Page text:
About Gateway

Gateway was the community newsletter of Pratt Institute published monthly by the Office of Communications, in the Division of Institutional Advancement through spring 2014. For current Pratt-related news, visit the News page on Pratt’s website.



L to R: Jennifer Minniti, chair of Pratt's Department of Fashion Design; Pratt students Jefferson Musanda (1st runner-up), Hannah Ross (winner), and Alicia Arlotta (2nd runner-up); and Jeanne Dennis, senior vice president of VNSNY Hospice Care

Three junior fashion design students were named winners in a competition to create uniforms for a new hospice inpatient care facility that is part of the Visiting Nurse Service of New York (VNSNY) Hospice and Palliative Care program.

The "Designing for a Difference: New Approaches to Hospice Uniforms" competition challenged students to create uniforms that reflect the soothing and therapeutic atmosphere of VNSNY's new 25-bed Haven Hospice Specialty Unit. 

First-place winner Hannah Ross of Washington, Connecticut, was recognized for a design inspired by graffiti artist Banksy's image of a doctor holding a stethoscope. She created a three-piece look from 100% cotton that is comfortable and professional in the care facility and stylish on the streets of New York City.

Second-place winner Jefferson Musanda of Lynn, Massachusetts, was recognized for a sleek design that includes a pale sea-foam green top of stretch cotton with lavender-colored cotton bottoms that compliment the decor of the Haven. He was inspired to incorporate modern day activewear into the design of the uniform, considering that the nurses move like athletes around the care facility in their daily work.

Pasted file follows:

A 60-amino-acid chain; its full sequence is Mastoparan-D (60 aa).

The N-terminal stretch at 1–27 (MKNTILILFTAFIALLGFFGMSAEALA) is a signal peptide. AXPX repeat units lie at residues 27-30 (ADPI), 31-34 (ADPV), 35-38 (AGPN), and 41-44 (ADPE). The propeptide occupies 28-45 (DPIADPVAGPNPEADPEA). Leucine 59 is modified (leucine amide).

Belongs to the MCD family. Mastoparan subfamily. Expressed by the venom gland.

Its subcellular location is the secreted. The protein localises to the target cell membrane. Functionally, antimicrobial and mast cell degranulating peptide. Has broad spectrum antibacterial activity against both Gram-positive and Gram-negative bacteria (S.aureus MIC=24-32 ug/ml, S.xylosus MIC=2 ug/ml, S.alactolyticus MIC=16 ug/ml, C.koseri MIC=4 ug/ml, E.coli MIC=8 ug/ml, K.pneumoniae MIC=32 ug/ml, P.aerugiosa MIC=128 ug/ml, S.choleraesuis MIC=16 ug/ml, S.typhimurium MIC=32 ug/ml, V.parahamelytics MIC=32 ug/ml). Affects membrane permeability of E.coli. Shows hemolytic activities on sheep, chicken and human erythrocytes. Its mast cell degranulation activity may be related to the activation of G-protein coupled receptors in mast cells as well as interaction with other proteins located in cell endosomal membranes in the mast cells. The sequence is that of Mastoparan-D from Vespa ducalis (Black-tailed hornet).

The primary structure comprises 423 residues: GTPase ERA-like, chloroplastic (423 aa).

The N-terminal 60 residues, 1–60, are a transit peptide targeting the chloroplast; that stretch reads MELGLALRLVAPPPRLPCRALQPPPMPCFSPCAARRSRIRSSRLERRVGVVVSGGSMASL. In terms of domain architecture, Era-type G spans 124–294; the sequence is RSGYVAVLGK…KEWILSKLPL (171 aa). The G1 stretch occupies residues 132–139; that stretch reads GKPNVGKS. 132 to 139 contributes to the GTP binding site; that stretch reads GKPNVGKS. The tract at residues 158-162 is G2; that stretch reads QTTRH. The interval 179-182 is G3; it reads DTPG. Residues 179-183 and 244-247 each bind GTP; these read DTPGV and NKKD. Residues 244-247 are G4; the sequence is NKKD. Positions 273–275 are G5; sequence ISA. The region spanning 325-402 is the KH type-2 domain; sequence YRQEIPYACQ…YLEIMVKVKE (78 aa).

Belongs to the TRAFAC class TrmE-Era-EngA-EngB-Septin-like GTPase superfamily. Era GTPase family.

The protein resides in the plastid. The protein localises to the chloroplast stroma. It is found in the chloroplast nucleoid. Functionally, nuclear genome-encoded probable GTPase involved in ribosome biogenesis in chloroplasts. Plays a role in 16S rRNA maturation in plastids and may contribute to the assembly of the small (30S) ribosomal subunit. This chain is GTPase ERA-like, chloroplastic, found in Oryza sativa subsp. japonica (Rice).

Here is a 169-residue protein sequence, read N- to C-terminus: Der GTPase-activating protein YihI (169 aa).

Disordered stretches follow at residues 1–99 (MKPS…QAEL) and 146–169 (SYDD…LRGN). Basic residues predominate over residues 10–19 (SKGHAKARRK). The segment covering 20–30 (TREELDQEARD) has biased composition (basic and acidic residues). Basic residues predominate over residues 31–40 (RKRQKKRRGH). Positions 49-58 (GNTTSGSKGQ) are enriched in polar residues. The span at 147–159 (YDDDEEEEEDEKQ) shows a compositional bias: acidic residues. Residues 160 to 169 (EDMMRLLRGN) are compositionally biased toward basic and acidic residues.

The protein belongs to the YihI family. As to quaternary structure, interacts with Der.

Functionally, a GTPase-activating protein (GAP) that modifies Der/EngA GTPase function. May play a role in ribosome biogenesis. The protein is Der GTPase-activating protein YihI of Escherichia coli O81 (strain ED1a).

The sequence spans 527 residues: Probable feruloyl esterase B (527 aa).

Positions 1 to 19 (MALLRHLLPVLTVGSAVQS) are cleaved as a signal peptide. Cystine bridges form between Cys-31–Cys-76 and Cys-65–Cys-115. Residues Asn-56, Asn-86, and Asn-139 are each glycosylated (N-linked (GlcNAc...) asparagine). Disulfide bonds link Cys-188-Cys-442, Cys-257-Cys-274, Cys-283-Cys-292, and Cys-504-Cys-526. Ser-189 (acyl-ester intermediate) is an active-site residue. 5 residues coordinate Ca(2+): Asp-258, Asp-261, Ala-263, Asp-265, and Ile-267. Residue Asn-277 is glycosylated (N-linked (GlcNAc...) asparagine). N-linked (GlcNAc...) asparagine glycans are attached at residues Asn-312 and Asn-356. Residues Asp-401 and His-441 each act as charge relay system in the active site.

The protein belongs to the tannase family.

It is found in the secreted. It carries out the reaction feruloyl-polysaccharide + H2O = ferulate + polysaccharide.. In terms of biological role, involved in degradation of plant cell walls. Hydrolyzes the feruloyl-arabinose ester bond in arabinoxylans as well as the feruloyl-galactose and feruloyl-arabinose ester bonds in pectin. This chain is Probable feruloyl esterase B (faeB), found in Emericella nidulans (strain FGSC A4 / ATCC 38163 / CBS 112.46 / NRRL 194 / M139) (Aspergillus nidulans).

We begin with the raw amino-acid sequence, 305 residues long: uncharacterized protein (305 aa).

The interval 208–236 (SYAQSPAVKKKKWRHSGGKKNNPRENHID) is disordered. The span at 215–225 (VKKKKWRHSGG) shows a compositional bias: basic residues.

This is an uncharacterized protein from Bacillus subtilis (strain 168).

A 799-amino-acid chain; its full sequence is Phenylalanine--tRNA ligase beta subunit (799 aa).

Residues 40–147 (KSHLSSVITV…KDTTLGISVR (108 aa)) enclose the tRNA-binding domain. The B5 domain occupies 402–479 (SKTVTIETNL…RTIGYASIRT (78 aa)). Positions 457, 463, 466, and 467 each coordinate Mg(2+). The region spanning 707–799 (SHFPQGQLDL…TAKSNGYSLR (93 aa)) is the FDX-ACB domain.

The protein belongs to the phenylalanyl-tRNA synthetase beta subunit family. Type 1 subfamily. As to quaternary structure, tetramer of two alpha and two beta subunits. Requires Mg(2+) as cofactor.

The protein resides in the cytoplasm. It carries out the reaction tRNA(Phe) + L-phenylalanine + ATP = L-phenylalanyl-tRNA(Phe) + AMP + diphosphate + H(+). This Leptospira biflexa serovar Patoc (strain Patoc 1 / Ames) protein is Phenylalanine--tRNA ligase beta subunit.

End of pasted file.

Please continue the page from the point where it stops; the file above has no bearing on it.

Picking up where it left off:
Third-place winner Alicia Arlotta of Gladwyne, Pennsylvania, was recognized for a unisex uniform design that reflects the colors of the Haven and her research into color therapy, which indicates the most healing and calming shades are light green and beige. Arlotta was inspired by the competition since two of her best friends lost their mothers to cancer and both spent time in hospice care. One of the women encouraged Arlotta to pursue a career in fashion, and Arlotta dedicates her work to her. 

"The VNSNY competition provided our students with the opportunity to engage in a very meaningful project that makes design matter," said Jennifer Minniti, chair of Pratt's Department of Fashion Design.

Jeanne Dennis, senior vice president of VNSNY Hospice Care, added: "The look, feel, and function of the clothing worn by healthcare professionals can have an important impact on everyone involved in patient care. These wonderful new designs by Pratt's talented young designers promise to inspire an even deeper sense of caring and comfort."

Ross received a $2,500 scholarship from VNSNY and will have her design produced and manufactured locally for hospice staff members at VNSNY's Haven Hospice Specialty Unit in Manhattan. The three top designers were presented with scholarship awards from VNSNY.

Text: Amy Aronoff
Photo: Kevin Wick


LEGENDS Ticket Sales Top $400,000, all Proceeds Fund Student Scholarships

More than 300 guests attended Legends 2011, Pratt’s largest annual scholarship benefit, which this year raised over $400,000 through ticket sales. The event at 7 World Trade Center in Manhattan on November 1 honored artist and musician Laurie Anderson; interior designer, furniture designer, and artist Juan Montoya; and artist, filmmaker, and photographer William Wegman.    

Wegman, best known for his photographs of Weimaraner dogs, received his Legends Award from Museum of Modern Art President Emeritus Agnes Gund.

Laurie Anderson was presented with her award by friend and author Salman Rushdie, who said Anderson reminds him of the "Hindu deity Shiva Nataraja, the multi-armed lord of the dance, holding various instruments in her many hands." 

Editor-in-Chief of Architectural Digest Margaret Russell introduced longtime Pratt supporter Juan Montoya who said: "To me, receiving the Pratt Legends Award is like receiving the Academy Award."